That would mark the end of a fierce partisan battle that has paralyzed Washington for weeks and spooked investors already nervous about a weak U.S. economy and Europe’s sovereign debt woes…. – Reuters, 8-2-11
  • Senate expected to vote in favor of debt-limit bill: The Senate is set to vote this afternoon on the bill to raise the debt limit that the House approved Monday. Senators are expected to approve it and then send the bill to President Barack Obama for his signature.
    With a strong backing from Democrats, including Rep. Gabrielle Giffords, the House on Monday approved raising the nation’s debt ceiling.
    The Senate is expected to approve it at noon today, and President Barack Obama is prepared to sign it almost immediately, averting the prospect of an unprecedented default…. – AP, 8-2-11
  • House Approved Debt Bill Faces Final Hurdle: The Senate today is expected to sign off on a compromise bill to raise the nation’s debt ceiling and avoid the country’s first ever default on its bills.
    The House passed the measure yesterday by a vote of 269-to-161, with only two members of the city’s congressional delegation supporting it.
    Once approved, the bill will head straight to President Barack Obama’s desk for signing.
    The measure allows for a $2.4 trillion increase to the debt ceiling, but also slashes about $2 trillion from the federal budget. It also means Congress doesn’t have to deal with the debt ceiling again until 2013.
    Many Republicans say it still does not cut enough spending, while many Democrats slammed the deal because it does not include tax hikes…. – NY1, 8-2-11
  • Republicans Turn to Dealmaker McConnell for Compromise: While Senate Republican leader Mitch McConnell stayed out of the spotlight during much of the negotiations over the U.S. debt limit, the deal that’s headed for approval by Congress today has his fingerprints all over it.
    Those who have worked with McConnell say that is typical of the lawmaker from Kentucky, a tight-lipped veteran of 26 years in the Senate who says little in public while wielding broad power behind closed doors.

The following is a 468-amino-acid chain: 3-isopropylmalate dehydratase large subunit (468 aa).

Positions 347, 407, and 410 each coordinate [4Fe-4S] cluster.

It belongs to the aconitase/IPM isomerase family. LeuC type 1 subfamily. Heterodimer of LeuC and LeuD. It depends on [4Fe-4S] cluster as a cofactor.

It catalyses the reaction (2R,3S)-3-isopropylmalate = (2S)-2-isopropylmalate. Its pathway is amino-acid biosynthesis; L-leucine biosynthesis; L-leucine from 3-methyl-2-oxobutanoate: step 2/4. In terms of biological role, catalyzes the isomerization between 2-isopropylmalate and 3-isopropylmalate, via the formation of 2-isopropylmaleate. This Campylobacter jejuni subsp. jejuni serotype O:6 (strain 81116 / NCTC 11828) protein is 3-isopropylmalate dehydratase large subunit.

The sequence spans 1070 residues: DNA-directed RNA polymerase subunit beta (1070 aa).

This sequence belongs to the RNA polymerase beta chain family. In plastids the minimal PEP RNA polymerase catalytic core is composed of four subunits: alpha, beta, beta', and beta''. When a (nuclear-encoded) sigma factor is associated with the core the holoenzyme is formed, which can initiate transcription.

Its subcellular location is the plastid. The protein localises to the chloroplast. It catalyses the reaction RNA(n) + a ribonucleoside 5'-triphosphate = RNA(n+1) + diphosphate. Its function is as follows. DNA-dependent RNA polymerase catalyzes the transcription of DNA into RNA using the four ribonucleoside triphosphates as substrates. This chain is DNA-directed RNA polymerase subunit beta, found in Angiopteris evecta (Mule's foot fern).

He “tends to be underestimated by the press, because they don’t see him doing things,” said former Senator Judd Gregg, a New Hampshire Republican and longtime ally. “He’s not at the microphones all the time, so they underestimate his capacity to do things. And he’s the last person in the Senate you want to underestimate.”
    The deficit-reduction deal that is set for a Senate vote today is largely a product of direct negotiations among McConnell, President Barack Obama and Vice President Joe Biden, as well as Senate Majority Leader Harry Reid, House Speaker John Boehner and House Minority Leader Nancy Pelosi…. – Bloomberg, 8-2-11
  • Senate to Vote on Debt-Ceiling Bill: The Senate is expected at noon Tuesday to sign off on a bipartisan agreement to raise the federal debt ceiling and cut as much as $2.4 trillion from budget deficits, after the House passed the measure 269-161 last night.
    The deal is the product of one of the most ferocious fights ever over government spending and political brinksmanship that caused economic uncertainty and continues to threaten the nation’s prized AAA credit rating. Its passage through the Senate makes it likely that Congress won’t break Tuesday’s deadline set by the Treasury Department after which the nation could run out of money to pay all of its bills.
    WSJ’s Alan Murray and Joe White join the News Hub panel to discuss Monday evening’s House vote to raise the debt ceiling by $2.4 trillion, and look ahead to Tuesday’s vote in the Senate. WSJ Photo.
    Passage in the House came despite the opposition of both conservative Republicans and liberal Democrats, both of whom balked at the deal reached over the weekend between President Barack Obama and congressional leaders.
    However, the agreement was expected to obtain the 60 votes needed for it to pass the Senate, paving the way for Mr. Obama to sign it into law Tuesday afternoon…. – WSJ, 8-2-11
  • Senate poised to pass debt deal despite criticism from left, right: The Senate will vote at noon Tuesday to approve a bipartisan deal to raise the debt limit by at least $2.1 trillion and send it President Obama before the 11:59 p.m. deadline.
    The deal is expected to attract strong support from mainstream senators on both sides of the aisle while the chamber’s most liberal and conservative members will vote no.
    It passed the House easily Monday evening by a vote of 269 to 161.
    Wall Street, however, did not seem impressed by the deficit-reduction package, as the Dow Jones Industrial Average fell by 0.75 percent and the Standard & Poor’s 500 fell by 1 percent Tuesday morning.